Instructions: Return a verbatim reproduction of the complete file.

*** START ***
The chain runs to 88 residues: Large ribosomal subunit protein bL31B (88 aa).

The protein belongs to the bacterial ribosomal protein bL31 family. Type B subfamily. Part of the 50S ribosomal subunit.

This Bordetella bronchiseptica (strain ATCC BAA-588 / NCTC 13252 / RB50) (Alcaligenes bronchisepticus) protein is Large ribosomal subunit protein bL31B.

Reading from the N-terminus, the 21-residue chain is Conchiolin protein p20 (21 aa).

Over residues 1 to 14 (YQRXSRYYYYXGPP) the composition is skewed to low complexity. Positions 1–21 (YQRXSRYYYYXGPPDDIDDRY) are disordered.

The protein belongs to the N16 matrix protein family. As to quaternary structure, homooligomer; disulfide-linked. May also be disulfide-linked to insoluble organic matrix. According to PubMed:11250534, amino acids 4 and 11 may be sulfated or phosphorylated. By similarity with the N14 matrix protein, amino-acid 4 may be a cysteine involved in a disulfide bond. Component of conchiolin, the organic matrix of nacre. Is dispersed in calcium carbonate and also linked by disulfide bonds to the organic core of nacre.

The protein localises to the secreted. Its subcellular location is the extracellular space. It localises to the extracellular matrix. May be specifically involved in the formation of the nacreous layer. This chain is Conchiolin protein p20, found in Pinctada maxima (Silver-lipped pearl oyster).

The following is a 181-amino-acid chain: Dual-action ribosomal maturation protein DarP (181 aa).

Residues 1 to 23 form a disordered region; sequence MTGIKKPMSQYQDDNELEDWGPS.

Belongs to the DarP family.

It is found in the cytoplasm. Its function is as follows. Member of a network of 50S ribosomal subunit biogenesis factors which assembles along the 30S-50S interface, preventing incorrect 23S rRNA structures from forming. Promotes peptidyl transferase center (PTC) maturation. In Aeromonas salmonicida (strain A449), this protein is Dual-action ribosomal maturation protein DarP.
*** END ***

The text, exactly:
The chain runs to 88 residues: Large ribosomal subunit protein bL31B (88 aa).

The protein belongs to the bacterial ribosomal protein bL31 family. Type B subfamily. Part of the 50S ribosomal subunit.

This Bordetella bronchiseptica (strain ATCC BAA-588 / NCTC 13252 / RB50) (Alcaligenes bronchisepticus) protein is Large ribosomal subunit protein bL31B.

Reading from the N-terminus, the 21-residue chain is Conchiolin protein p20 (21 aa).

Over residues 1 to 14 (YQRXSRYYYYXGPP) the composition is skewed to low complexity. Positions 1–21 (YQRXSRYYYYXGPPDDIDDRY) are disordered.

The protein belongs to the N16 matrix protein family. As to quaternary structure, homooligomer; disulfide-linked. May also be disulfide-linked to insoluble organic matrix. According to PubMed:11250534, amino acids 4 and 11 may be sulfated or phosphorylated. By similarity with the N14 matrix protein, amino-acid 4 may be a cysteine involved in a disulfide bond. Component of conchiolin, the organic matrix of nacre. Is dispersed in calcium carbonate and also linked by disulfide bonds to the organic core of nacre.

The protein localises to the secreted. Its subcellular location is the extracellular space. It localises to the extracellular matrix. May be specifically involved in the formation of the nacreous layer. This chain is Conchiolin protein p20, found in Pinctada maxima (Silver-lipped pearl oyster).

The following is a 181-amino-acid chain: Dual-action ribosomal maturation protein DarP (181 aa).

Residues 1 to 23 form a disordered region; sequence MTGIKKPMSQYQDDNELEDWGPS.

Belongs to the DarP family.

It is found in the cytoplasm. Its function is as follows. Member of a network of 50S ribosomal subunit biogenesis factors which assembles along the 30S-50S interface, preventing incorrect 23S rRNA structures from forming. Promotes peptidyl transferase center (PTC) maturation. In Aeromonas salmonicida (strain A449), this protein is Dual-action ribosomal maturation protein DarP.